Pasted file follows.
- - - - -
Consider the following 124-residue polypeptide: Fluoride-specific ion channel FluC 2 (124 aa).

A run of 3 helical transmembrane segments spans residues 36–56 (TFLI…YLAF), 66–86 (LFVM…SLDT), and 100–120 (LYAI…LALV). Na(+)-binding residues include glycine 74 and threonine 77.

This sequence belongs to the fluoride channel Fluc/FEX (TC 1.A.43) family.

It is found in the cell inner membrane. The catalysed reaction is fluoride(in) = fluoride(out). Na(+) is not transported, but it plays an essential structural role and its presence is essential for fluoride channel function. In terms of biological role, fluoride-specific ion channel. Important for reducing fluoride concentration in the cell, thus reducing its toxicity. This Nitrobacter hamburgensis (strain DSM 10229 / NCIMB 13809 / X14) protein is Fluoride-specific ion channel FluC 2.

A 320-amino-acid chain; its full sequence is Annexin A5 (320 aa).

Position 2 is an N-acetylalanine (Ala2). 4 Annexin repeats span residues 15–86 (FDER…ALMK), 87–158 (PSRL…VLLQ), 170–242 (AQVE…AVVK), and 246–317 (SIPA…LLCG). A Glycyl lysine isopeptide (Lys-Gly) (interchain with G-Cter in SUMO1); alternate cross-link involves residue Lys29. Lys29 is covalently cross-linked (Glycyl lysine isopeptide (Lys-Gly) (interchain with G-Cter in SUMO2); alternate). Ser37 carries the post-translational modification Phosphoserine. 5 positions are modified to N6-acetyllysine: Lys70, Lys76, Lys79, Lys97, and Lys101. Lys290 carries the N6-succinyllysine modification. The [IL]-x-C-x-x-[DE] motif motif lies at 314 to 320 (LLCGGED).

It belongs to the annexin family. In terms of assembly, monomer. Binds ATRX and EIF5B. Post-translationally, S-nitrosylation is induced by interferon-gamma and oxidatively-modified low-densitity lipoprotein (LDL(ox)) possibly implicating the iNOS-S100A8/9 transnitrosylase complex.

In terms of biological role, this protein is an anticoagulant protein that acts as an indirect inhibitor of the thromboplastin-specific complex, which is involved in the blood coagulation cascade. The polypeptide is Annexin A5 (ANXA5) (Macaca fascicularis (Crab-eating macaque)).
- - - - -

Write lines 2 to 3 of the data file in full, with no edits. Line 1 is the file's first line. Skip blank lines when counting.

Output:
A run of 3 helical transmembrane segments spans residues 36–56 (TFLI…YLAF), 66–86 (LFVM…SLDT), and 100–120 (LYAI…LALV). Na(+)-binding residues include glycine 74 and threonine 77.

This sequence belongs to the fluoride channel Fluc/FEX (TC 1.A.43) family.